The Epilogue – Show and Tell

Hello you lot! This is the start of a new series of posts here that give recaps from each VideoBrains event for those of you who couldn’t make it (or anyone who wants to relive it). August’s theme was ‘Show and Tell’ – a couple of our speakers had some certainly niche items to bring with them.

And so, we opened with Mink Ette, and her talk “GET THE CRYSTAL GET THE CRYSTAL: Why Room Escape Games are the most fun reason to be locked in a room for an hour”. Yes, that’s a Crystal Maze reference. To those of you who have never heard of The Crystal Maze before, that guy that wrote The Rocky Horror Picture Show, Richard O’Brien, had a game show in the 90’s where he played a harmonica while a team tried to complete puzzles. It was great. Mink has built a Room Escape game, off in Portland, Oregon, and spoke about the challenges of making something so unique, citing her inspirations in games such as Myst or Detarou’s rather abstract titles. If you’re ever off to Portland, or you know someone there who would be interested, give her game a go!

Following on, Will Freeman spoke on his niche passion – arcade machines! Showing off his fancy arcade board, as well as a picture of his “favourite cardboard box”, he described how the designs of arcade games are fundamentally different to that of console releases, and how that caused the growth of a true challenge: the 1cc run. A mark of achievement in arcade titles, the elusive 1cc run is where you complete an arcade game with just one coin, no continues. Unfortunately you can’t do any 1cc runs on dance machines, though, that’s the real crime.

Then, we had our absolutely phenomenal resident speaker Hannah Nicklin on her third of six talks around the psychogeography of games. Kerry Turner was the subject this week, driving force behind The Rabbit Club and co-developer of Heartwood. On stroll through Brighton and Hove, they discussed her fascination with fake environments, her background developing, and it’s all brought together with Hannah’s typically poetic style. If you’re in a reading mood, you can find her talk hosted in that lovely textual form over on Rock, Paper, Shotgun.

This month saw a number of people talk about their niche passions, and Pat Ashe brought evidence of his – a sample of his collection of games made for and developed by musicians. Collecting cookies and money to cause women’s panties to literally drop with R-Kelly isn’t exactly something you’d normally see on the back of a game box. There are games from Peter Gabriel, Prince, even Frank Sidebottom himself, Chris Sievey. There was even a Shakin’ Stevens game, The Shaky Game, which came with a lovely introduction from the man himself!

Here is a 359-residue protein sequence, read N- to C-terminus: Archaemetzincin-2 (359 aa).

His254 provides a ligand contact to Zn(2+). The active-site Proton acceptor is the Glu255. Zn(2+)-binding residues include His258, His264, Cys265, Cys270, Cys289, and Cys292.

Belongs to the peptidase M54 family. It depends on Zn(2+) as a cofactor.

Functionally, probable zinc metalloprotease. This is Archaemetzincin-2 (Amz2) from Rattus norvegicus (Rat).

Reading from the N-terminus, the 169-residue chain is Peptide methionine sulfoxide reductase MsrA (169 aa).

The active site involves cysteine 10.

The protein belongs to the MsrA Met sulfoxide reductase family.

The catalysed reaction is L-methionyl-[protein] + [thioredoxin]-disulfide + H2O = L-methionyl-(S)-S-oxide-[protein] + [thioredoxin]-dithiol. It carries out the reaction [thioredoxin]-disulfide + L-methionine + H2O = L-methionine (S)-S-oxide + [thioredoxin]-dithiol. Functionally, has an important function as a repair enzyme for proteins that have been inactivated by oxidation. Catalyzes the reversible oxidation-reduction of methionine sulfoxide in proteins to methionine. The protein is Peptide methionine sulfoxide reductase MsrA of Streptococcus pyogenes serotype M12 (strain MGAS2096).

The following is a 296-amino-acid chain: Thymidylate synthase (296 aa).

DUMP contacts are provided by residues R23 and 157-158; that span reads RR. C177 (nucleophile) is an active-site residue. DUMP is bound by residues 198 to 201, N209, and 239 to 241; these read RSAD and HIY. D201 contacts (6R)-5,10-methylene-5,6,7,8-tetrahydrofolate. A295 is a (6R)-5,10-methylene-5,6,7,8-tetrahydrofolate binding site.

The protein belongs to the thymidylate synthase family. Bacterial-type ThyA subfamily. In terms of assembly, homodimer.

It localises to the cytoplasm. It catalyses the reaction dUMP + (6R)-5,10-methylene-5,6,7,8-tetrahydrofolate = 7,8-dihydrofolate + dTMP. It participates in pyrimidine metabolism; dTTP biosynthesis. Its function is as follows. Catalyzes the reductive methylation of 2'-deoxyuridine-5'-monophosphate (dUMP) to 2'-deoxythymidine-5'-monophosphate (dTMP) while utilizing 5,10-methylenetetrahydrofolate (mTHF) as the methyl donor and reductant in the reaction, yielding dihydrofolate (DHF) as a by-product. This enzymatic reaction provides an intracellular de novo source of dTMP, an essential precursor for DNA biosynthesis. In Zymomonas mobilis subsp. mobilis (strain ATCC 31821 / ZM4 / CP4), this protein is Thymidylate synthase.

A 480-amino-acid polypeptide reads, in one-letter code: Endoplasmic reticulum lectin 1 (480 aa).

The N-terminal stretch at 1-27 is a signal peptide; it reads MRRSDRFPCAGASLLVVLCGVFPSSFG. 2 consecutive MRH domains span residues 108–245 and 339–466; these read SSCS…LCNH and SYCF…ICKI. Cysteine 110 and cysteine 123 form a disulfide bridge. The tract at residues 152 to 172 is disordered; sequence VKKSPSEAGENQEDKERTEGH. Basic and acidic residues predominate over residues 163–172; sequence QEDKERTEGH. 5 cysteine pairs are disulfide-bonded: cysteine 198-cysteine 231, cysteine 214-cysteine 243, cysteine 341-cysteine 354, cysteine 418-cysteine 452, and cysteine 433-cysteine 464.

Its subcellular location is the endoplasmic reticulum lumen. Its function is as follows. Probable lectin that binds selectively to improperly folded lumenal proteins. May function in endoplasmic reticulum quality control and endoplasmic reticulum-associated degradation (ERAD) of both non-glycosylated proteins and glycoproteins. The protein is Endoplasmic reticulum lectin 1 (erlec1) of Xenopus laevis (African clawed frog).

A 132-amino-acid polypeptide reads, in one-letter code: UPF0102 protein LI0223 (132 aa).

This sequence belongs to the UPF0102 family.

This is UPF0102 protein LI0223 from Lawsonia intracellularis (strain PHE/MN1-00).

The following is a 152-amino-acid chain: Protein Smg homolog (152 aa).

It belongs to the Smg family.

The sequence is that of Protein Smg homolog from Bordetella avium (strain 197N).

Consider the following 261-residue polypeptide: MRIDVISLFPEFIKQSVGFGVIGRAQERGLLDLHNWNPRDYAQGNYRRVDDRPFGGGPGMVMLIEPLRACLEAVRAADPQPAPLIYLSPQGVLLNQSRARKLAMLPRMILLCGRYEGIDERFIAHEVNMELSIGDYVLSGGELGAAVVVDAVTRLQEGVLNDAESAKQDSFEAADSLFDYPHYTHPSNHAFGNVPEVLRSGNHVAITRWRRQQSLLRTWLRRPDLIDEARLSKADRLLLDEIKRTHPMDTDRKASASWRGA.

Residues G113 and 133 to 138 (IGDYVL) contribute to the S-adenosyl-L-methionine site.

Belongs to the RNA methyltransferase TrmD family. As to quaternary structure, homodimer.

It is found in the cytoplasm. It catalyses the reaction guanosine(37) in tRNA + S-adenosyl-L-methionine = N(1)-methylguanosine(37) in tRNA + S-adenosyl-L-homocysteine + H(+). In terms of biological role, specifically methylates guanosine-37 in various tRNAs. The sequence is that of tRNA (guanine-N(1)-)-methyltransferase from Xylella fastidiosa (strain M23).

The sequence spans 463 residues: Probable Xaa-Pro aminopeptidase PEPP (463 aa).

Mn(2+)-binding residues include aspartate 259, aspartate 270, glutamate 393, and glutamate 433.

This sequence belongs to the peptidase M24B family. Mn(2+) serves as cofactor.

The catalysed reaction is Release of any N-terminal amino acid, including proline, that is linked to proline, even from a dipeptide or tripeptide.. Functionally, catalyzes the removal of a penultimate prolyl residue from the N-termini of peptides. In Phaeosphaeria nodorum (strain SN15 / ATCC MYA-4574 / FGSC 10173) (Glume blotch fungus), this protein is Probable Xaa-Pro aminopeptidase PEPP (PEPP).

Have you ever heard of First Banister by Juan Muñoz? It’s a sculpture that is simply a piece of flat banister against a wall, except it has a knife hidden on the other side. If someone was to run their hand along it, they’d get more than a little surprise. That was the basis for Thomas McMullan’s talk ‘Putting pins in the buttons’. He spoke about how games can use a feeling of discomfort to great effect, citing the end of Red Dead Redemption as a great example. Sometimes, games make you more than a little uncomfortable, subverting tropes and rules to make you squirm.

Under the cover of darkness, VideoBrains August came to a post-watershed close with Alice Bell’s talk on XXX Fangirling, the world of shipping, and fanfiction, and some drawings you probably wouldn’t be showing your family. Exploring the the premium fantasy dating simulator series Dragon Age, she closed the event hilariously! With fantastic representation in the LGBT+ community, these communities are for everyone, whether you’re looking for smut or romance, there’s something for everyone. That said, the one risqué drawing shown did elicit the reaction “Oh he doesn’t look like he’s enjoying that” from someone. I’ll let your mind wander to what that could have been.

September’s event will mark one year of VideoBrains! With the theme of Spy Party, and including Michael Cook, Helen Gould, Edward Burton Joe Martin, Holly Gramazio, Tom Hatfield, and our resident speaker Hannah Nicklin, it’s sure to be a belter. You can buy your tickets here – and, if you want to give a little more, you can support the VideoBrains Patreon here.

See you next month!

VideoBrains March Epilogue

To think I was panicking when I sold 65 tickets.

It turns out the seated capacity of Meltdown is still reasonable for our needs – although we are at Loading next month to test the video setup before June.

Videobrains March